DOT Launches Free App Featuring Emergency Response Guidebook

DOT Launches Free App Featuring Emergency Response Guidebook

News Jan 20, 2013

WASHINGTON – The U.S. Department of Transportation’s Pipeline and Hazardous Materials Safety Administration (PHMSA) today announced a free, mobile web app of its Emergency Response Guidebook 2012 (ERG).  The new safety tool will provide the nation’s emergency responders with fast, easily accessible information to help them manage hazardous material incidents.

The mobile ERG will make it easier for firefighters, police and other emergency first responders to quickly locate the information they need, thanks to an electronic word search function, and will ensure easy reading even during nighttime emergencies.   The 2012 version of the ERG includes new evacuation tables for large toxic gas spills and standard response procedures for gas and liquid pipeline incidents.

“The first 30 minutes are the most crucial when it comes to responding to a hazmat situation,” said U.S. Transportation Secretary Ray LaHood.   “The new app is both mobile and flexible, and gives first responders the knowledge they need to protect themselves and their communities in an emergency.”

PHMSA and the U.S. Department of Health and Human Services’ National Library of Medicine (NLM) joined forces in producing the two free ERG mobile applications.

Links to download this software are available from the Apple iTunes website at ERG 2012 for iPhone and from the Google Play website at ERG 2012 for Android.  In addition, a version of the ERG is available in NLM’s Wireless Information System for Emergency Responders (WISER) application.  An instructional video for learning how to use the ERG2012 is also available on PHMSA’s website.

“This invaluable tool improves the speed and accessibility to hazardous materials response information to those on the front line of accidents and incidents,” said PHMSA Administrator Cynthia Quarterman.

Chief Ernest Mitchell, the Federal Emergency Management Agency's U.S. Fire Administrator for the U.S. Fire Administration. noted that the release of the 2012 ERG mobile app “will provide essential tools to help first responders safely deal with hazmat incidents. I always found the ERG to be extremely valuable and believe that a copy should be in every emergency response vehicle and in the hand of every first responder in America.”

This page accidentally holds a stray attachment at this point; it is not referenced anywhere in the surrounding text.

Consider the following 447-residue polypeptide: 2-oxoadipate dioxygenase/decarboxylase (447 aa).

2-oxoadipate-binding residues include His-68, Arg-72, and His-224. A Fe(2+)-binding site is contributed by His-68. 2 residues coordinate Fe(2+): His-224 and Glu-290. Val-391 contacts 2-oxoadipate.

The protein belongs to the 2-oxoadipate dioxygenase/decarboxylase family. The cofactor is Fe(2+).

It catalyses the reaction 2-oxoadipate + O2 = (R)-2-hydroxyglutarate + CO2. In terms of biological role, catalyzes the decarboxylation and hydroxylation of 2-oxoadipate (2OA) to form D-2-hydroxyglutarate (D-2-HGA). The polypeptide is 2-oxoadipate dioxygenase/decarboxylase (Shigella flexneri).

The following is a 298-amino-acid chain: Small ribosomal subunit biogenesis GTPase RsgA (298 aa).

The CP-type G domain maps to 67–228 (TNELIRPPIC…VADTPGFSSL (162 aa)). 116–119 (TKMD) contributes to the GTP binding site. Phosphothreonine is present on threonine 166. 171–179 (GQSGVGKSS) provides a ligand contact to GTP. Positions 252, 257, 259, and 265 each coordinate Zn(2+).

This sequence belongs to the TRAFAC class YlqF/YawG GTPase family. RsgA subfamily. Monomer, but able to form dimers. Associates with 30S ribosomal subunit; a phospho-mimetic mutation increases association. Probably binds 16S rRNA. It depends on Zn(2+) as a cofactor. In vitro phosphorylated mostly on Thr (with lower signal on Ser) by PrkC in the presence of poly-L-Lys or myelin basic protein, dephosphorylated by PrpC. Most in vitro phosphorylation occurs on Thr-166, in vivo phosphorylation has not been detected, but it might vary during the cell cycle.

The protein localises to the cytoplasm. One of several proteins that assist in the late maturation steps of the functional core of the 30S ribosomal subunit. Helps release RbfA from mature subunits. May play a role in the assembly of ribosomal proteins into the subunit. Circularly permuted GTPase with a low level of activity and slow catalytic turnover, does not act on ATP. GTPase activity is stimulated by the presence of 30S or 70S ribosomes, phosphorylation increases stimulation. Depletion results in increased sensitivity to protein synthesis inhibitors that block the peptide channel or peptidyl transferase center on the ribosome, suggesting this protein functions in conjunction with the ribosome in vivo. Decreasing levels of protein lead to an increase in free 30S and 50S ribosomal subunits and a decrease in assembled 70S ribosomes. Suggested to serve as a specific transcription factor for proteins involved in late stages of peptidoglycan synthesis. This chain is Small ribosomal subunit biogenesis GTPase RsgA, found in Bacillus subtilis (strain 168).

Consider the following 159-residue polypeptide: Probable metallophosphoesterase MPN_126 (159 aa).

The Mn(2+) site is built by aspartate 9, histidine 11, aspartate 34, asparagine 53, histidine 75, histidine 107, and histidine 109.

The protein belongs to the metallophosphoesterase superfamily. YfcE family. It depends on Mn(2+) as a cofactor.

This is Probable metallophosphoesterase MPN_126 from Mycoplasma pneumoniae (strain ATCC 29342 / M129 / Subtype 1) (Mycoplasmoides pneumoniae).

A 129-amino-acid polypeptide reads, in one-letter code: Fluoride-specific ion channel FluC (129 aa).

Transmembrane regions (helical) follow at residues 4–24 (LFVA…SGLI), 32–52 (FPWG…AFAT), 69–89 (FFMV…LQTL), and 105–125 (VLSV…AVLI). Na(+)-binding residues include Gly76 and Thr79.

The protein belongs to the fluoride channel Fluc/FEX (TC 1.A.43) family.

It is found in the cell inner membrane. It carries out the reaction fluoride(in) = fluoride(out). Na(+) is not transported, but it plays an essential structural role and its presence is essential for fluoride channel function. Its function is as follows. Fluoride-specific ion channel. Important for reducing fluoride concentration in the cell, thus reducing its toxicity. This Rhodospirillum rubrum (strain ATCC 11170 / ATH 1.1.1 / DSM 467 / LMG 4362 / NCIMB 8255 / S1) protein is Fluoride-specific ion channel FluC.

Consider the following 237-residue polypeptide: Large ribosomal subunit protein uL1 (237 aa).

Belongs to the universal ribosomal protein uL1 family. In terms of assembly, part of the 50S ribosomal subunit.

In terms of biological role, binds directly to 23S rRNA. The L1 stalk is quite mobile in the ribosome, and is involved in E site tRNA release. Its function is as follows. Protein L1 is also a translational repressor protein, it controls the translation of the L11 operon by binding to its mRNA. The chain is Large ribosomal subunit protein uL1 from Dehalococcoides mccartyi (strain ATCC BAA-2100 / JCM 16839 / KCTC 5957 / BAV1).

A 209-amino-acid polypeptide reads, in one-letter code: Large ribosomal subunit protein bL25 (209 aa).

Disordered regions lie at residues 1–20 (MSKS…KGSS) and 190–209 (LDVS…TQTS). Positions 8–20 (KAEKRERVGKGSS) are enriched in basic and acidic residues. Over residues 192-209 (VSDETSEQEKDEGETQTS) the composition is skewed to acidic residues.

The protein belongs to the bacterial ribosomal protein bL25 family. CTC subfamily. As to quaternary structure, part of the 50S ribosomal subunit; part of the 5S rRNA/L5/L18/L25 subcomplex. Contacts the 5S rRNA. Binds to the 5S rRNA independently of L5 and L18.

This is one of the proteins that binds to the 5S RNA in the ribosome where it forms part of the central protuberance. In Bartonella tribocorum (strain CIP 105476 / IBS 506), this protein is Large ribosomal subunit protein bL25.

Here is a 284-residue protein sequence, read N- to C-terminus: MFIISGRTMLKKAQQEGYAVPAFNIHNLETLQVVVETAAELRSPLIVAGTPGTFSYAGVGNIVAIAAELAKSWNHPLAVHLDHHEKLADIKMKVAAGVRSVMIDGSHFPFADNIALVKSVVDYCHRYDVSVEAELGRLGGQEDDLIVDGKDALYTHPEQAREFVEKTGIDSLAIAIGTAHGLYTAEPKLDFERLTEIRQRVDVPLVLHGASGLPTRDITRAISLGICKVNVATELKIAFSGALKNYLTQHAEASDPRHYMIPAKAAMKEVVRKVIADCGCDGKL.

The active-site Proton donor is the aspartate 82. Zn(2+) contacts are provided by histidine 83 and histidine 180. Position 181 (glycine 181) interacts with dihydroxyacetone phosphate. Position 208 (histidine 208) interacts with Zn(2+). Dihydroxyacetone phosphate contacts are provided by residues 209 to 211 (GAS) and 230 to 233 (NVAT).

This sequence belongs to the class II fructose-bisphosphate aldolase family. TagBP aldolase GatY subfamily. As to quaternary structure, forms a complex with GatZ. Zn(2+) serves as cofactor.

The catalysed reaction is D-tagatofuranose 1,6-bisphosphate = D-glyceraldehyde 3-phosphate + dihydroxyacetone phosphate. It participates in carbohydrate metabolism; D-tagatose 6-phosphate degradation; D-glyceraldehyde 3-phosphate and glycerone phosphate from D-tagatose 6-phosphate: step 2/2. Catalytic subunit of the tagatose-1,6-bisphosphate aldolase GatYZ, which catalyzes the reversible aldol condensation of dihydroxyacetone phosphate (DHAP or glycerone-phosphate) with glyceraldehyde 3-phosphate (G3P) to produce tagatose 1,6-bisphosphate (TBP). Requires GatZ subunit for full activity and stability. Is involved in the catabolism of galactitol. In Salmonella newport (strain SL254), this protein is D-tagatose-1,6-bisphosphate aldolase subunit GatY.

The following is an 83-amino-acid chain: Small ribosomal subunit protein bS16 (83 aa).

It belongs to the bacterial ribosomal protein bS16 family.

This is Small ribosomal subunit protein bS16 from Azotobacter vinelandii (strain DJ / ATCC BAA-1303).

The Pipeline and Hazardous Materials Safety Administration develops and enforces regulations for the safe, reliable, and environmentally sound operation of the nation's 2.5 million mile pipeline transportation system and the nearly 1 million daily shipments of hazardous materials by land, sea, and air. Please visit http://phmsa.dot.gov for more information.

Source
DOT
Avaya plans to honor the Texas Commission as it sees the adoption of Kari’s Law build across the country, a law which would mandate any company or organization with multi-line telephone systems to provide direct-dial access to 9-1-1.
The company achieves a milestone of its first U.S. regulatory filing for a medical device which would aid in hemostasis and wound care.
Senators will have to vote on multiple amendments on the health care repeal bill.
County commissioners decided to write off over $5 million in uncollectible ambulance bills owed by residents, an amount that has been building since the 1940s.
The amount of deaths caused by substance abuse and mental health issues in the first half of 2017 have surpassed the total deaths of 2016.

The raging wildfires have forced 10,000 residents to evacuate their homes. 

For the first time in my EMS career, I froze.
The two agencies compete for ticket votes from blood donors to raise awareness for the increased need for blood during the summer.
Los Angeles firefighters and law enforcement are "resource rich" in nuclear threat preparation, like specialized trucks with advanced sensors for radiation levels, says the emergency operations commander.

Lee County, Fla. EMS will soon have its own substation in North Fort Myers. Chiefs for the North Fort Myers Fire District and Lee County EMS said it was time for a change because of overcrowding. 

EMS professionals are all taught to look for a MedicAlert bracelet or a necklace. This simple step has become much more complex in the information age, and we may not realize for what and where to look.
The drill involving over 200 people put multiple first responder agencies to the test.
The training was based on lessons learned from the Columbine shooting and taught school employees safety and security measures.
One third of the state's record-high 376 overdose deaths that occurred last year were caused by prescribed painkillers.
The training will be focused on prescribing buprenorphine, the drug used to assist patients in quitting their opiate addiction and relieve withdrawal symptoms.